I hadn’t heard much about this movie, so I had no preconceptions when I decided to watch it – and that was just as well, because the critics and many SF fans hammered it when it hit the cinemas. While I rarely take any notice of critics – because I rarely agree with them –a negative backlash from other SF fans might have made me think twice.
I’m not sure why so many fans trashed it – I have seen far more derivative movies that were well received, and while I had a few déjà vu moments here, overall, the end result was fresh and entertaining.
The look of the movie is superb, from the grungy opening credits to the overall gritty feel. It grounds the movie in a palpable reality that pushes the story along. Cinematographer Peter Sove (Donnie Brasco) has a brilliant eye for textures and uses them lavishly here. The movie is set in Hong Kong, which offers weatherworn exteriors, lush interiors and everything in between. The movie is soaked in texture and a feast for the eye.
The direction by Paul McGuigan is pretty darn good too. He and Sova have worked on other projects together, and have a way of focussing on fascinating, everyday faces, as well as those of the stars. It gives this movie a great feel of being there – as if you were walking through these streets with the characters.
Chris Evans plays Nick, a boy born with psychic abilities, eagerly sought by the Division (as this particular all pervasive government menace is called). Nick is a pusher, meaning he has kinetic powers. His nemesis Carter, who killed his father, is played by the riveting Djimon Hounsou. I could watch anything with this man in it – his presence on the screen is always compelling.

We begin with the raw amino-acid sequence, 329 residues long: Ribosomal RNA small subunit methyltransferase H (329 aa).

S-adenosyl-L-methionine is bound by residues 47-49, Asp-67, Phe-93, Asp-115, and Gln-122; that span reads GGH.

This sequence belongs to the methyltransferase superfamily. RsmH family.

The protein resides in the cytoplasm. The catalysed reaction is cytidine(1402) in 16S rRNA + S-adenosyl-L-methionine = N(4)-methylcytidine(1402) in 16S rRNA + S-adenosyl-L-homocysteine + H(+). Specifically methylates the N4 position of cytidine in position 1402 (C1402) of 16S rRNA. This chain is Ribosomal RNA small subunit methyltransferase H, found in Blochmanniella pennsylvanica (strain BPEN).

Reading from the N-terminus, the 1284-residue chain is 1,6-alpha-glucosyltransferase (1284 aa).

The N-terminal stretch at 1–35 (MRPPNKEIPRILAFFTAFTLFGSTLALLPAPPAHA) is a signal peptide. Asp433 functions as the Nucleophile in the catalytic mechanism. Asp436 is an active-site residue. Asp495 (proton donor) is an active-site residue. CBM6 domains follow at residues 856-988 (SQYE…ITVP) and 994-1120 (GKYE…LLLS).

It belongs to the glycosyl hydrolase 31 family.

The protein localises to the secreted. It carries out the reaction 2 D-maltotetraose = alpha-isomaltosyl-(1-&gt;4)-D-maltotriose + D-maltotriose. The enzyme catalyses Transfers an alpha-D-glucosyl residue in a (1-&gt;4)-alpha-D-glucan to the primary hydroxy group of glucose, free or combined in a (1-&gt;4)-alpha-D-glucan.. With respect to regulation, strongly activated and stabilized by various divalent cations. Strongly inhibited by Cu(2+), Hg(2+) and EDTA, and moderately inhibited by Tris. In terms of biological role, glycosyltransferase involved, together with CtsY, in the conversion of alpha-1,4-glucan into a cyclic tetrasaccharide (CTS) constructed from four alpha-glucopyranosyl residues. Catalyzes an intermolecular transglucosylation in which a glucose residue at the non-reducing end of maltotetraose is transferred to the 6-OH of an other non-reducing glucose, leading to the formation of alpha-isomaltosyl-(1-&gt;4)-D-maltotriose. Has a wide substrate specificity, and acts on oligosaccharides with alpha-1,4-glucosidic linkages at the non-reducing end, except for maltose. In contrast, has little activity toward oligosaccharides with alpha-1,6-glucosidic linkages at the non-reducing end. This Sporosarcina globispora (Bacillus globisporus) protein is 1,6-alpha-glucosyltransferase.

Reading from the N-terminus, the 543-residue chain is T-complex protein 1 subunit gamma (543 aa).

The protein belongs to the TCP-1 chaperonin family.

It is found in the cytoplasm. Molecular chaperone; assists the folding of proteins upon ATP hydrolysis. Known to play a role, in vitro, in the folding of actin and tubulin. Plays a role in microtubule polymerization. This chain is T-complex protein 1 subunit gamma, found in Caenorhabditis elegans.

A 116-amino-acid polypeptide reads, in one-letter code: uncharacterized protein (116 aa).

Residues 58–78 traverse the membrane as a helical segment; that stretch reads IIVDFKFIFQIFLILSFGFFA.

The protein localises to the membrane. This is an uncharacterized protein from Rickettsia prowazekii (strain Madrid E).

Dakota Fanning plays 13 year old ‘Watcher’ Cassie. Watchers see the future, and while Fanning did a great job, and her character had genuine rapport with Nick, she seemed to strike the only wrong note. I think she just looked too much like Jodie Foster in Taxi Driver, and that was too distracting. But Camilla Bell as Kyra struck exactly the right note with her extraordinary eyes.
There are many fine performances – Xiaolu Li as the ‘Pop girl’ is slinky and menacing, and her two brothers - the Pop boys – are a real scream as the ‘Bleeders’ who can shatter anything – including ear drums – with their voices. The casting is superb - no one looks like anyone else in this movie, which includes distinctive performances by New Zealander Chris Curtis, Nick Rooney and Maggie Siff. Each character is strikingly unique, adding to the overall rich texture of the movie.
Yes, there are echoes of X-Men, Jumper, and Heroes, among others, but only because many SF movies do share similar themes. Push is actually better than most of them, and it deserves to be given more applause than it received.
I paid for this DVD with my own funds.
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